Azara Blog: BMA says first trimester abortions should only need to be approved by one doctor

Blog home page | Blog archive

Google   Bookmark and Share
 

Date published: 2007/06/27

The BBC says:

Doctors have called for a relaxation of the rules to allow women quicker access to abortions in early pregnancy.

The British Medical Association conference backed a motion calling for abortions to be approved by just one doctor, rather than the current two.

The call only covers terminations in the first trimester, effectively the first three months of pregnancy.

However, the Department of Health said there were no plans to modify the current legislation.

The vote at the conference in Torquay - passed by 67% to 33% - effectively means doctors want abortion to be carried out on an "informed consent" basis - assuming that one doctor explaining the pros and cons is enough.

This would make it as easy to obtain as other treatments.

However, BMA representatives rejected proposals to allow nurses and midwives to carry out terminations.
...
Abortions before the nine-week mark can be done using drugs, rather than surgically.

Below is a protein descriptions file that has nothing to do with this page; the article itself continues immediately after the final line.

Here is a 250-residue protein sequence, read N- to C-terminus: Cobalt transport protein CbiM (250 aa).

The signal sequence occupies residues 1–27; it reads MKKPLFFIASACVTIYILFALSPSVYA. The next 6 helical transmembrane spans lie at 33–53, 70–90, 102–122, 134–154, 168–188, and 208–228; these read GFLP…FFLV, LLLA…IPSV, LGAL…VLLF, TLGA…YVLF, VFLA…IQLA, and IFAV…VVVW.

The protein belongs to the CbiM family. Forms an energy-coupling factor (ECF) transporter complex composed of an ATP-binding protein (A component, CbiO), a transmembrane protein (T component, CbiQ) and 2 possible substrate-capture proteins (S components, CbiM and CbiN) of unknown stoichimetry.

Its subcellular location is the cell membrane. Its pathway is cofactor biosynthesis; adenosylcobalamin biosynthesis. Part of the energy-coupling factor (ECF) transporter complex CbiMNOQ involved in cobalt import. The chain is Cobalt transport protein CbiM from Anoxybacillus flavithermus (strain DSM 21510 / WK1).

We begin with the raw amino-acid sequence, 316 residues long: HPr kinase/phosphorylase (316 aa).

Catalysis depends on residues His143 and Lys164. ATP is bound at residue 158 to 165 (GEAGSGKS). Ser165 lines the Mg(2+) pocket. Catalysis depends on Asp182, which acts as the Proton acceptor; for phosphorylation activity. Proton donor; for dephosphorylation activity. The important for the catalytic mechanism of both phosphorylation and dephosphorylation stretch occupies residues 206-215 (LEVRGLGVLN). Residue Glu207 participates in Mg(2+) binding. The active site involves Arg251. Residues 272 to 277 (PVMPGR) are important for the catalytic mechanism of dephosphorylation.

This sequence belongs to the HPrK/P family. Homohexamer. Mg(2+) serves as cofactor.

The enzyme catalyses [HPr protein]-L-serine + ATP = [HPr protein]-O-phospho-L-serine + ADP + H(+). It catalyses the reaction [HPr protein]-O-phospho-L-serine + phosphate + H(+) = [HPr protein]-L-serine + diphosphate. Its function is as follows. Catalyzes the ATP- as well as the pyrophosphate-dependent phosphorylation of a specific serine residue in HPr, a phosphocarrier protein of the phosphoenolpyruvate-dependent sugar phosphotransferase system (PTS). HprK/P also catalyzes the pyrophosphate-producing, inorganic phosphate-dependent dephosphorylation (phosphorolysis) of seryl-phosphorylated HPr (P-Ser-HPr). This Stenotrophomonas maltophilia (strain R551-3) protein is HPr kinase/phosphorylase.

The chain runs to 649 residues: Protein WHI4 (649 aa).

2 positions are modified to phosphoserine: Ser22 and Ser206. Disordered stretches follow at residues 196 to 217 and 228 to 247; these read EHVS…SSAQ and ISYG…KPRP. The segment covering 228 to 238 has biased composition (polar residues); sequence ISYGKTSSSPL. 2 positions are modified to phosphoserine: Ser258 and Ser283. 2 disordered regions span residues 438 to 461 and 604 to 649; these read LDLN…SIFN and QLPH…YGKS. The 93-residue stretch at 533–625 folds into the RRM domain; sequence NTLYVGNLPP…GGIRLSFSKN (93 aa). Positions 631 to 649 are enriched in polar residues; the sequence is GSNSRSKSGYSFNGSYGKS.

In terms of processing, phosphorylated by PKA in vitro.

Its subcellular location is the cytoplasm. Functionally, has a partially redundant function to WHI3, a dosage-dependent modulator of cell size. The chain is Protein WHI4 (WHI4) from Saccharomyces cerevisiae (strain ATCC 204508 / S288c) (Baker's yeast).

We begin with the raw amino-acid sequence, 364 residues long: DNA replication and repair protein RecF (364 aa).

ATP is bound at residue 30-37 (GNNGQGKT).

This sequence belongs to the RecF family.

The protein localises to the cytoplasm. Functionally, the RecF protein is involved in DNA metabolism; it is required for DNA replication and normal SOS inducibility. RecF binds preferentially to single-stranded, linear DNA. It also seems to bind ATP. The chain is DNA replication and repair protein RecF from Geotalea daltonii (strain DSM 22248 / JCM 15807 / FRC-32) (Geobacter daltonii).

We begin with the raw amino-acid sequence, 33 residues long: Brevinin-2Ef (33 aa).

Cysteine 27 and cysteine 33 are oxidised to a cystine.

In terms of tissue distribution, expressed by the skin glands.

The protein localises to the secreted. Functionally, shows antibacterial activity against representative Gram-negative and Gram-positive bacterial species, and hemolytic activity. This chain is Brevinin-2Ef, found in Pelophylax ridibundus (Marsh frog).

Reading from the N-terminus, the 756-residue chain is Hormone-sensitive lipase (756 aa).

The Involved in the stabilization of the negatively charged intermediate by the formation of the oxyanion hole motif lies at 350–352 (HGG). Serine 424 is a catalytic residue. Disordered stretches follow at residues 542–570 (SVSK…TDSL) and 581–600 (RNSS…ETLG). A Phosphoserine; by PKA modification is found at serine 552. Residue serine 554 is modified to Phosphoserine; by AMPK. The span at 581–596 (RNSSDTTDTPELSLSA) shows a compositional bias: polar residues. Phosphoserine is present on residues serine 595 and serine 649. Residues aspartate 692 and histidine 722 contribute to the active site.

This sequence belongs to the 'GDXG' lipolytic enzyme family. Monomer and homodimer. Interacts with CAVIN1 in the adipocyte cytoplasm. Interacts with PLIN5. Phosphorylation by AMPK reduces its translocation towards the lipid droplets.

But with waits of up to seven weeks in areas, some women are denied this option.
...
Anne Weyman, chief executive of the Family Planning Association, said: "There is no justification in making women seek the permission and approval of two doctors to have an abortion, so we are delighted that the BMA has voted in favour of removing this criteria.

"We are disappointed that the BMA has voted not to extend the role of performing abortion to other trained professionals and the premises where abortion takes place, as the evidence to support this change is clear."

Julia Millington, of the ProLife Alliance, said there was clear evidence that the UK already had abortion on demand.

The UK does not currently have "abortion on demand", so Millington's claim is the usual fatuous response one expects from the anti-abortion zealots. Of course the BMA proposal is sane and will make it easier for women to get abortions, so is a good thing. On the other hand, the BMA is a trade union, and their decision to reject proposals "to allow nurses and midwives to carry out terminations" should just be viewed as a trade union trying to protect its turf, so not that surprising.

_________________________________________________________
All material not included from other sources is copyright cambridge2000.com. For further information or questions email: info [at] cambridge2000 [dot] com (replace "[at]" with "@" and "[dot]" with ".").